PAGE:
Do you “up-cycle”? Learn how to turn your fabric stash into wearable art, decorator items and more using traditional and contemporary techniques.
Places are still available for the workshops next month (Oct. 11 & 12) in Strathalbyn, SA.
Fibre artists who are all members of both the International Guild of Handhooking Rugmakers (TIGHR) and the Australian Rugmakers Guild (ARG) will meet in “Strath” to offer you an interesting weekend of workshops, discussions, and great company!
Don’t miss on your chance to learn this craft or expand your current skills
I’ve had a range of emails and comments regarding the cutting machine mentioned in my last post and I thought I’d try to summarise what I’m hearing.
The few people who have purchased/used it have complained that the blades dull quickly (and so don’t cut) or that the cutter doesn’t cut a straight strip.
A few thoughts (and I have not used this machine or even seen it demonstrated although I may ask the next time I’m in Spotlight):
Whenever you buy any product that uses disposable parts, whether it is a battery, gasket, bulb or cutting wheel, it seems sensible to me to order several (or even a quantity) when you buy the product. This is particularly important when it might be a “hard to find” or unusual part. So….don’t expect a cutting blade to last “forever and ever”.
My understanding is that this cutter is for – and used by – people who are quilters and scrapbookers. With that it mind I can understand why it is so important to cut an accurate and straight piece of fabric/paper. However, for those cutting wool or other fabric for hooking, a slight variation doesn’t really matter…unless of course you are a hooker who demands a perfect cut…a cut that is still pretty difficult to achieve with a pair of scissors or a cutting mat. It’s up to you.
Finally, even with the expensive fabric cutting/wool splitting machines that we can buy from O/S the fabric used is always an issue and has an impact on the cutting consistency and how quickly the blades can dull. With these expensive machines the general recommendation is that you only cut wool or fabric that is mostly wool since, wool doesn’t dull the blades as quickly and the machines are not designed to cut lightweight synthetics or other fabrics. (Remember..I’m speaking in generalities here).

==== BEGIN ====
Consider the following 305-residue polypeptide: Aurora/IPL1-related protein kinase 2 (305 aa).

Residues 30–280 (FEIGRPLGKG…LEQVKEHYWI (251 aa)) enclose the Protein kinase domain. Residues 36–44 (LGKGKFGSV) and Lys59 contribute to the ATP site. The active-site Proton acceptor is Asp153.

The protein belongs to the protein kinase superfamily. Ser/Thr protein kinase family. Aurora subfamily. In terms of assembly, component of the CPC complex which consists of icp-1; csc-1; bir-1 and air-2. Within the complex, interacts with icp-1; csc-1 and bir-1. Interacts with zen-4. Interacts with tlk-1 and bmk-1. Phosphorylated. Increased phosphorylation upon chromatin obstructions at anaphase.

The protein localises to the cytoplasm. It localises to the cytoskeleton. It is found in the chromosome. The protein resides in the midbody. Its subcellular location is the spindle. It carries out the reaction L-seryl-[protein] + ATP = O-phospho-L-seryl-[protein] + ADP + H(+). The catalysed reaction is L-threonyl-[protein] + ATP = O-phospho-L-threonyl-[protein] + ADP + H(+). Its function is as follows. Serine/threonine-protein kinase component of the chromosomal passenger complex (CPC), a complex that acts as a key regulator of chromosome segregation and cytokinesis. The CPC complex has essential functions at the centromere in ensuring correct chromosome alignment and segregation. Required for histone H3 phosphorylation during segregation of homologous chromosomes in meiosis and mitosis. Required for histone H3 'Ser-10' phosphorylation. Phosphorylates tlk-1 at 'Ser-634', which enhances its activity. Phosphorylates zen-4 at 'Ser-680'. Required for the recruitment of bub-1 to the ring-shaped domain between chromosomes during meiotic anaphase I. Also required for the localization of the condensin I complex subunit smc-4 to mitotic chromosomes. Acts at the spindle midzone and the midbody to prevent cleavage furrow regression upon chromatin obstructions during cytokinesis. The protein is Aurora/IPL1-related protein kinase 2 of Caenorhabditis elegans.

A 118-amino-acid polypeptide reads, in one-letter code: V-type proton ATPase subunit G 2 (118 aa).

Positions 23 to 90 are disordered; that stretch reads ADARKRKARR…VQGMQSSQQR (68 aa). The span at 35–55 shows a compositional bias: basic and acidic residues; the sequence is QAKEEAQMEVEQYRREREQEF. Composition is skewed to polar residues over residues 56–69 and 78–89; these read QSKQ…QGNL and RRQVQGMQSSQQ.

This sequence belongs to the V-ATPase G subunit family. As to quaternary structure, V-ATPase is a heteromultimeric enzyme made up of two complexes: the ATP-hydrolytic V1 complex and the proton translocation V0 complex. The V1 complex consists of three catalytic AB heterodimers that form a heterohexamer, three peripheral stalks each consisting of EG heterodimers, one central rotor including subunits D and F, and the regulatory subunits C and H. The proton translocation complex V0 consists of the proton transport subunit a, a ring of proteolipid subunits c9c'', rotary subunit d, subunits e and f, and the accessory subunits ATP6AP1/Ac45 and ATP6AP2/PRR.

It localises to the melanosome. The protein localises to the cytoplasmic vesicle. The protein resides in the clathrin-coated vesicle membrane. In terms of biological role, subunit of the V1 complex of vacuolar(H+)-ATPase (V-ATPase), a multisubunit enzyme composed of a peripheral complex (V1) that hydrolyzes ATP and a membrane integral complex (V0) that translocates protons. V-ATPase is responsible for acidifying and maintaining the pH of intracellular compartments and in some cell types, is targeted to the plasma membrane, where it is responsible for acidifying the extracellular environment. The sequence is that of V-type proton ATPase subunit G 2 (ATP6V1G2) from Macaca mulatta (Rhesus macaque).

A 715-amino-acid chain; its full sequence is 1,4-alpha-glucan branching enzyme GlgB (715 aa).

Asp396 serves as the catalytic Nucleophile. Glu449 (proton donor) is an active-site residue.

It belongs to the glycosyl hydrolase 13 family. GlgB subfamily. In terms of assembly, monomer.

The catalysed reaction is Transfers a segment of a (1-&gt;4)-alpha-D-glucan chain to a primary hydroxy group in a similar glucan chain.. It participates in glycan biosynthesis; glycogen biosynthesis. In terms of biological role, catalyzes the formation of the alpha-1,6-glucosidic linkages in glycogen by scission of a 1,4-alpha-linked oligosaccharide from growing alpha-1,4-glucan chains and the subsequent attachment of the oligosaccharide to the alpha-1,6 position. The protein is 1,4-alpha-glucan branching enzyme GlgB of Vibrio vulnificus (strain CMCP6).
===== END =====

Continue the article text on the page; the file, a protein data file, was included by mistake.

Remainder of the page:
Things it would be interesting to know:
1. Can this machine cut wool? What weight?
2. Does cutting synthetic fabric dull the blades faster than wool?
3. Does another sewing machine company other than Singer make a machine like this?
OK….I don’t want to give up on this cutter too quickly if it has the potential to cut certain fabrics in narrow strips,
After you have been hooking projects for a while, many of you are tired of using scissors or the cutting mat and rotary cutter, after all “I just want to hook – not cut!”
If you are faced with this frustration and tempted to buy a fabric cutter (also called a fabric/wool splitter) from one of the overseas, online shops you are confronted with the obvious drawbacks about the cost (international shipping alone is very expensive for an already expensive machine) and how to decide “which one” you want to buy (particularly since parts and maintenance must also come from overseas).
I have noticed – but hadn’t found anyone who used one until recently – that there is a fabric cutting machine made by Simplicity for sewers/quilters and it is available in Australia from places like Spotlight, Lincraft and online.
According to the Simplicity information, the machine:
Cuts fabric, paper, canvas, and more by pressure
Adjustable guide for cutting strips from 3/8″ to 2 1/4″
Lightweight for easy portability
Blades will last longer than traditional rotary blades
Eases the strain on wrists, especially when you have 100’s of strips to cut (such as cutting strips for rug hooking
Ships with straight blade and pinking blade
Here is a YouTube video of what this machine looks like and how it works.
The promotion says that it will cut “canvas” but I don’t know what that means….I wouldn’t be surprised if it would cut lightweight wool but I don’t know about heavy blankets. It might be worth checking on if you want a cutting machine for your projects.
As with anything that requires blades, I suggest you order a quanity of them when you buy your machine because these machines probably don’t have long-lived blades.
Sorry for the long break in writing my blog, and I thank you for your patience! I thought I would bring you up-to-date on a few of the projects I’ve managed to finish and I’ll update you on what the “Sunshine Coast Rug Crafters” have been doing.